This article was originally by Shirley Jinkins of Star-Telegram. It has since become international news. What these girls are doing is truly beautiful and powerful. It is inspiring to see the attention this story is getting. We at Beauty Message plan to connect with these girls and help them grow their project into other schools.
On Tuesdays, about 180 girls at Colleyville Heritage High School leave their lipstick and eye shadow at home, attending classes with clean faces and fresh attitudes.
They also wear matching T-shirts that read, “Redefining Beautiful, One Girl at a Time.”
Redefining Beautiful is a new student club meant to empower girls to resist stereotypes based on appearance.Samantha Gibbs, Lauren Gilby, Nina Smith, Caroline Tessler, Emily Gates and Laura Kelly came up with the idea during the summer.
“We’re not against wearing makeup,” said Nina, 16, a junior. “We’re really against girls feeling like it’s a shell to hide in.”
The girls got the general idea from a website, www.OperationBeautiful.com, and decided to adapt the positive messages to a program that would fit at Colleyville Heritage. The website encourages teen girls to share their stories and to post anonymous encouraging messages in public places for other women and girls to find.
The friends recruited faculty sponsor Suzanne McGahey, made sure that their club met the criteria for a school-sanctioned organization and began signing up members shortly after classes started in August.
Six more of their friends joined them as charter members.
“We had more than 170 girls signed up within three or four weeks,” McGahey said. “I don’t know what they hit on, but it obviously made an impression.”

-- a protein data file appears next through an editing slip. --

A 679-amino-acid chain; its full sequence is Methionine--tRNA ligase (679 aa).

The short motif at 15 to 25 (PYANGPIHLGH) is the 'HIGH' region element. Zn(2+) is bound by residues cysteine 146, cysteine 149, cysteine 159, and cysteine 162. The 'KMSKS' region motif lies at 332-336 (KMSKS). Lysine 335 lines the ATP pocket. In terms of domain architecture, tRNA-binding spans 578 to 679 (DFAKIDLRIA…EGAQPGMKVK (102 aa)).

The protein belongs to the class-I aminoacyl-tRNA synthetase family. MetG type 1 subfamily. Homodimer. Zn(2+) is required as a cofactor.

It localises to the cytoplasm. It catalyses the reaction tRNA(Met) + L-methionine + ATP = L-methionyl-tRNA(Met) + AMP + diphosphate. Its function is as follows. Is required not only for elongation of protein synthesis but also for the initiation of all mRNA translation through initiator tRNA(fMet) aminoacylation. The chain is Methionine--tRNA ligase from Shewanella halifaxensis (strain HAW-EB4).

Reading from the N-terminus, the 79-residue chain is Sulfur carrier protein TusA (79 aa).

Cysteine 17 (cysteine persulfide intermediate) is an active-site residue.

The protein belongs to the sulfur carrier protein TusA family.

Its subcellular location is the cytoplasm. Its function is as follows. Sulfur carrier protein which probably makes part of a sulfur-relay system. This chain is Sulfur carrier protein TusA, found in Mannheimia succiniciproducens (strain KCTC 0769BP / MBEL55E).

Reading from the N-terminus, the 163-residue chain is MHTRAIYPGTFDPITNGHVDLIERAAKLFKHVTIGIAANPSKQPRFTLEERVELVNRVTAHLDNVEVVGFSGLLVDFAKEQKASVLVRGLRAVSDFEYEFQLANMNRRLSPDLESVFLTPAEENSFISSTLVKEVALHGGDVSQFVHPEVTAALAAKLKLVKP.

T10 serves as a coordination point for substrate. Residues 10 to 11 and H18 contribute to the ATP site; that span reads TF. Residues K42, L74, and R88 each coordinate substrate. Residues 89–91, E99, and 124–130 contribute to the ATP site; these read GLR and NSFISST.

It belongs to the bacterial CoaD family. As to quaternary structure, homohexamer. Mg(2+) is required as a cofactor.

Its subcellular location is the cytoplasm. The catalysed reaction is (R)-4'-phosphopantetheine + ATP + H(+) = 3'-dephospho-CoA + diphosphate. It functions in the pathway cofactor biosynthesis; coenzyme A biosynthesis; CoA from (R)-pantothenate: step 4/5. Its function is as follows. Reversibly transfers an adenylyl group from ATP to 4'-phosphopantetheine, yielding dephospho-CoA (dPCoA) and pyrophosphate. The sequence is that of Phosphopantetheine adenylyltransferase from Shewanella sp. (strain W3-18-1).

Bill Gibbs, Samantha’s father, said he was shocked at how quickly the club caught on.
“We ordered 25 shirts at first, and now there are 183 girls signed up,” Gibbs said.
The girls say they expected maybe 40 girls to join.
“It was awkward the first couple of Tuesdays when there were just 12 of us,” said Caroline, a 17-year-old senior. “People would ask, ‘What are you doing?'”
Many girls have joined the cause, they say, but not all of them can kick the makeup habit.
“There have been a couple of girls we’ve asked to join that have said, ‘I don’t think I could do that,'” said Emily, 17, a senior. “It’s encouraged me to not worry about makeup on other days besides Tuesdays.”
The idea is spreading. Students at Grapevine High School are also interested in forming their own Redefining Beautiful club, and Southlake girls have expressed interest.
Even the guys at Colleyville Heritage are on board, with 20 boys forming a support group.
“That’s all we’re trying to prove — that girls can be just as confident with or without makeup,” said Lauren, also 17 and a senior.
Students plan to embrace women- and child-oriented service projects, including a Thanksgiving food drive and clothing drive for Christmas.
“It’s wanting to share our story that no matter what has happened to you, you’re beautiful and you should love yourself,” Caroline said.
Redefining Beautiful members include classroom leaders, athletes and quieter types.
“We try to get the young girls to know that beauty is more about who you are than what you wear to school,” McGahey said.
School counselor Robin Davis said the negative effects of marketing and entertainment on girls and women are seen all too often.
“It’s the way our culture is; image and what you look like, what you wear,” Davis said. “It contributes to the incidence of teens with eating disorders and other ways of changing their appearance, whether it be tanning or makeup.”
No one associated with Redefining Beautiful has encountered negative comments from students, staff or parents, McGahey said.
Davis, an early fan of the group, wears her own Redefining Beautiful shirt Tuesdays and goes easy on makeup.
Gibbs is proud of his daughter and her friends.
“I think it’s good for their self-esteem because they’re focused on what’s most important instead of the superficial,” he said. “They were able to start something and make it work, and do something good with it. They’re making a positive difference.”